Diodes there to protect regulators from inadvertent connection of reverse voltage from external circuitry. [ If you use PSU for experimenting, anything can happen  :zap: Done it. Also, I did use the PSU to drive a small 24VDC motor, all sorts of spikey crap comes off them ].

You should really put more diodes across the regulators to prevent damage by putting volts on the o/p with no power to i/p. Regulators don't like it up 'em the wrong way ...  :thumbup:  I will amend schematic to show this. Also I notice some wrong component numbering ...

Program is Express PCB. Comes in 2 parts. Schematic and PCB layout. Been mentioned before in this thread, does not export full Gerber file but I etch PCBs myself so it's OK for me. Used to do Eagle but it has a size limit Express PCB does not.

http://www.expresspcb.com/

Dave
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Offline Bluechip

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Re: Digital oscilloscope project/kit
« Reply #93 on: December 31, 2015, 01:39:59 PM »
Amended schematic:

This sort of thing is quite common. They all do the same job. Take the 9V regulator.

[1] The 1N4004 across the output. If I shove a reverse voltage into the output, the diode will conduct and effectively prevent any reverse voltage greater than some 0.6V appearing across the o/p to 0V. The regulator lives on.

[2] The 1N4004 connected across the regulator, output to input. If I shove a normal polarity voltage into the output with no volts on the input, the diode will conduct and charge the input capacitor. The reverse voltage across the regulator is again limited to some 0.6V and again the regulator survives.

Regulators don't like outputs higher volts than inputs or outputs lower volts  than ground. They often exhibit their displeasure by snuffing it. Bugger eh ??

If you consider it's not going to happen D1 - D8 can be left off, no problem, it'll work just fine without.  :clap:

Dave
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Offline RobWilson

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Re: Digital oscilloscope project/kit
« Reply #94 on: December 31, 2015, 01:47:06 PM »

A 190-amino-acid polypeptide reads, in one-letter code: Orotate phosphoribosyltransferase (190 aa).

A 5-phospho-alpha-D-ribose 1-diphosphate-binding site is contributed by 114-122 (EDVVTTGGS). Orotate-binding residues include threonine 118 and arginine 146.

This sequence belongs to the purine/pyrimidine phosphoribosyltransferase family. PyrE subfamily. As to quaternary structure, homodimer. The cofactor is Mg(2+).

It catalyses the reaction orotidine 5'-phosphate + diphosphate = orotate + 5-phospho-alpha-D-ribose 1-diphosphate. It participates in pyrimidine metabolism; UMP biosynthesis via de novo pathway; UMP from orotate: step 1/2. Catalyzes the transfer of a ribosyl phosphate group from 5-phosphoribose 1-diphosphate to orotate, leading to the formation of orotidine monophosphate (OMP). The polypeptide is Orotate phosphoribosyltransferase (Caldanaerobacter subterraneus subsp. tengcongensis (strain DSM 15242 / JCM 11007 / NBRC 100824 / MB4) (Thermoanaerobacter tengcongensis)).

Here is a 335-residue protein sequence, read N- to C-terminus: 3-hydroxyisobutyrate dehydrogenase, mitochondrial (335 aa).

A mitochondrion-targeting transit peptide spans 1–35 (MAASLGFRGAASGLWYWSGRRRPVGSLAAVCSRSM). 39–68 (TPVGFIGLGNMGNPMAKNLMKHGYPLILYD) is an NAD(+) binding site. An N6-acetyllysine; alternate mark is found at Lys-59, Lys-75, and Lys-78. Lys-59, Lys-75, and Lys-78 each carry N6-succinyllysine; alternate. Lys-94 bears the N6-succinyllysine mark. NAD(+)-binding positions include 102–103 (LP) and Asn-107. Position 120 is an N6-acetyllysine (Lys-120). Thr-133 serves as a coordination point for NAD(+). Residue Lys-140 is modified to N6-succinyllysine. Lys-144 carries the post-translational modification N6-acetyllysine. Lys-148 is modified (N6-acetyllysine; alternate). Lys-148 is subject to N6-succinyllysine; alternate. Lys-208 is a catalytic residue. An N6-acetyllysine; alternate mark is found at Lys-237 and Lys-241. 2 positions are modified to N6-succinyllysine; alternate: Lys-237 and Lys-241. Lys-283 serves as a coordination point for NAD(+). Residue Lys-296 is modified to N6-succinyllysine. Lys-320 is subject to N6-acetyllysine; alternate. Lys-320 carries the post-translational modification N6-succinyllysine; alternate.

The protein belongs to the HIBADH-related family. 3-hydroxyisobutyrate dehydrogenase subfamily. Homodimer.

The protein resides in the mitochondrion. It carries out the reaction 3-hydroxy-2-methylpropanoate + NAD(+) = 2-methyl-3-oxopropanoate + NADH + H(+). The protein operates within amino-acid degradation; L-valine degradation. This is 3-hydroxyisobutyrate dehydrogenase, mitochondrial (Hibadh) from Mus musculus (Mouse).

Cheers Dave ,

Getting There with this software .




It must be beer O'clock  :beer:



Rob 

Offline Bluechip

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Re: Digital oscilloscope project/kit
« Reply #95 on: December 31, 2015, 01:54:40 PM »
Cheers Dave ,



It must be beer O'clock  :beer:



Rob

What a coincidence, my clock says just the same ...  :beer: Must have batteries from the same batch.

Dave
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Offline RobWilson

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Re: Digital oscilloscope project/kit
« Reply #96 on: December 31, 2015, 01:58:39 PM »
 :) :thumbup:


Rob  :beer:

Offline John Rudd

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Re: Digital oscilloscope project/kit
« Reply #97 on: December 31, 2015, 02:35:10 PM »
Rob,
Make the tracks as thick as they can be.....


Then fill the voids with a copper fill......etching a board wont take as long as theres less to etch away...
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Offline wheeltapper

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Re: Digital oscilloscope project/kit
« Reply #98 on: December 31, 2015, 04:17:43 PM »
Hi all
I received the smd practice board this morning and have finished most of it.
I haven't soldered the transistors or the IC yet as they play no part in the test circuit, however putting 15 volts through it lights the LED so I did something right.

I will solder them in anyway just for more practice because there is an IC on the scope board.

It was reasonably  easy much to my surprise, the 0603 resistors were the hardest but they all went on OK.

I now have the confidence to press on with the scope kit and the tester kit.

I'll see if I can get a decent pic to show.

cheers
Roy.
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Offline RobWilson

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Re: Digital oscilloscope project/kit
« Reply #99 on: December 31, 2015, 04:25:44 PM »
Nice one Roy

Good to hear the SMD soldering practice went ok  :headbang:  you must have bloody good eyes.

Rob  :beer: